https://steelersdepot.com/2019/06/ke...e-quite-a-bit/

  3. #183
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    Tim Benz: Steelers’ Devin Bush insists he’s big enough for NFL

    TIM BENZ | Tuesday, June 18, 2019

    We can all be critical. And we often are. But it’s not like Steelers general manager Kevin Colbert is blind. Nor are head coach Mike Tomlin and defensive coordinator Keith Butler.

    Certainly, Dick LeBeau wasn’t either.

    They saw this coming.

    The Steelers realized where offense was going in the NFL, even if they may have been guilty of trying to counter with the traditional 3-4 defensive sensibilities longer than they should’ve.

    In at least one area, though, the team tried to keep up with the curve. They knew offenses were becoming pass-happy, especially against them and their usual stout run defense. That realization was even occurring toward the end of the Bill Cowher era.

    They have been looking for athletic, sideline-to-sideline, pass-defending, three-down, speed-oriented inside linebackers for a while now.

    They just can’t keep them healthy. First, it was Sean Spence in 2012, who was lost to catastrophic knee injury in his rookie preseason. Then it was Ryan Shazier’s spinal injury after he emerged as a Pro Bowler.

    Now it’s Devin Bush’s turn to attempt to drag that position for the Steelers into the modern age.

    Again, it’s not for a lack of trying that the Steelers haven’t filled that role with long-term occupants. I remember endorsing the Spence pick for all of those reasons above when others criticized him for being a reach because he was deemed too small.

    If Spence came into the draft — pre-knee injury — in 2019 as opposed to 2012, a player of his ilk would probably be an early second-rounder as opposed to a late third-rounder.

    Similarly, a rookie version of Shazier (in perfect health) may have battled Bush and Devin White for top marks at the position and a spot in the Top 10 of the draft. Yet, even as recently as his 2014 draft class, some people were wondering if maybe Shazier went a little too high to the Steelers at pick No. 15.

    He turned out to be plenty worthy.

    All three players are similar in size. The Steelers list Shazier at 6-foot-1, 230 pounds. Leaving Ohio State he was 237. Bush is 5-foot-11, 234 pounds. Spence measured in at the NFL Combine at 5-foot-11, 231 pounds.

    Yet I heard a lot of whispers of “Boy, the first-rounder looks smaller than I thought” from onlookers at Steelers workouts these last few weeks.

    Clearly, both Shazier and Spence had their careers slowed by single massive injuries. But Shazier struggled with nicks and dings throughout his career before his back injury, averaging 4.5 missed games per year. Spence never started more than nine games in the league but did manage to dress for 46 out of 48 contests once he returned.

    Can Bush’s body sustain the pounding at inside linebacker in the NFL?

    “I’m a grown man as much as anyone else in this locker room,” Bush said. “I’m here to play football. Nothing changes.”

    So far, his position coach, Jerry Olsavsky, says Bush hasn’t looked out of place.

    “He’s just a good, quality player,” Olsavsky said. “We’re anxious to see him (in training camp) when everything is going real. But he’s everything we’ve expected.”

    Olsavsky says Bush shows his ability to bang with big bodies particularly in pass-rushing.

    “Devin is a good pass-rusher,” Olsavsky insisted. “He rushed at Michigan. Being a good pass-rusher, if you’ve got feel, you can be a good pass-rusher.”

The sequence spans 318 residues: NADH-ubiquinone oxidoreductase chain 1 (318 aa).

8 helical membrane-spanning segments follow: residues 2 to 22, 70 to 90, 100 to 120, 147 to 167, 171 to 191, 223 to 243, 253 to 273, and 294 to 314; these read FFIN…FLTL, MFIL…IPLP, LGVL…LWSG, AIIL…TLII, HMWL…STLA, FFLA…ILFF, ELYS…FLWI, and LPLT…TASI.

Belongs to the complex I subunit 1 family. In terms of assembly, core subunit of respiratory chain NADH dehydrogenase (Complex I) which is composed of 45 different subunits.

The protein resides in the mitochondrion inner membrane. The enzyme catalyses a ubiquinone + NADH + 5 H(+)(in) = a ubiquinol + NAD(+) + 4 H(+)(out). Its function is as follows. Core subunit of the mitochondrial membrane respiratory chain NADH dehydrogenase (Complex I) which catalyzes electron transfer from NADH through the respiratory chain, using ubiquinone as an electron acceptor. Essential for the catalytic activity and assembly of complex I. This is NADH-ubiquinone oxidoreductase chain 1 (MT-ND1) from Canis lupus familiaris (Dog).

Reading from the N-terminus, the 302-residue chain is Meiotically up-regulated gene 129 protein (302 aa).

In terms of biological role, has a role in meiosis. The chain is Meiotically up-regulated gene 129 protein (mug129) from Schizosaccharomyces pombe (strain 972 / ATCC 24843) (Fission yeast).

Attacking the passer is one portion of the game where Bush maintains his lack of size may help him.

    “I’m low to the ground. Very quick. Explosive off the first step,” Bush said. “I can generate a lot of power with my legs and my arms. Being able to use my athleticism in the middle to have that quick burst — that strength — to withstand the bigger guys, I think that’s the biggest advantage when I rush inside.”

    Running over pass-blocking running backs when Bush has a head of steam is one thing, tackling them when they are running at him is another. And that’s where the wear-and-tear could come into play.

    That says nothing of the open-field kind of hits in the pass game that befell Shazier, as well.

    At Bush’s size, technique will be as important as physicality.

    “Learning the whole new game, being around a bunch of veterans, it’s a whole new way of playing football,” Bush said. “It’s more mental than physical. I’m learning a lot.”

    The unfortunate thing for the Steelers is that they had tried to be up to speed on this inside linebacking issue.

    Twice.

    Now they appear to be playing catch up. Again.

    Hopefully Bush can get them there and validate that the Steelers have properly identified the problem and invested in the right type of solution.

    They just need to keep that solution on the field long enough, often enough, to prove the point.

    https://triblive.com/sports/tim-benz...nough-for-nfl/

  4. #184
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    Man, too many off season stories; can’t wait till they get it on in training camp.
    From the 2010-2018 season, (An 8 year period that the majority of Cowher's players & coaches had left) Mike Tomlin has only won 3 playoff games. And two of those wins were against back up Quarterbacks. Our history has been defined by what we do in the postseason; not the regular season.

  5. #185
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  6. #186
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    Film Room: Devin Bush In Man Coverage

    By Tom Mead
    Posted on July 1, 2019

    We have provided a ton of coverage here about Pittsburgh Steelers first round draft pick, linebacker Devin Bush, so why not a little more. And this coverage is about coverage.

    Alex gave several good examples in an earlier film room article so I’ll try to expand upon that to show you some more examples of specific routes and his ability to defend them.

    Bush brings much needed speed to the position and show very good mental processing to be able to diagnose plays. He was used in various ways on passing plays at Michigan. They used him as a pass rusher from inside and on the edge. When playing more mobile quarterbacks he was used as a spy to limit their ability to scramble and run. They used him in Zone coverage and looked comfortable getting depth, showed good route awareness and ability to read the quarterbacks eyes.

    I am going to focus a little more on the Man coverage abilities. Take a look at a few different routes and see how he handles them:

    https://steelersdepot.com/2019/07/fi...-man-coverage/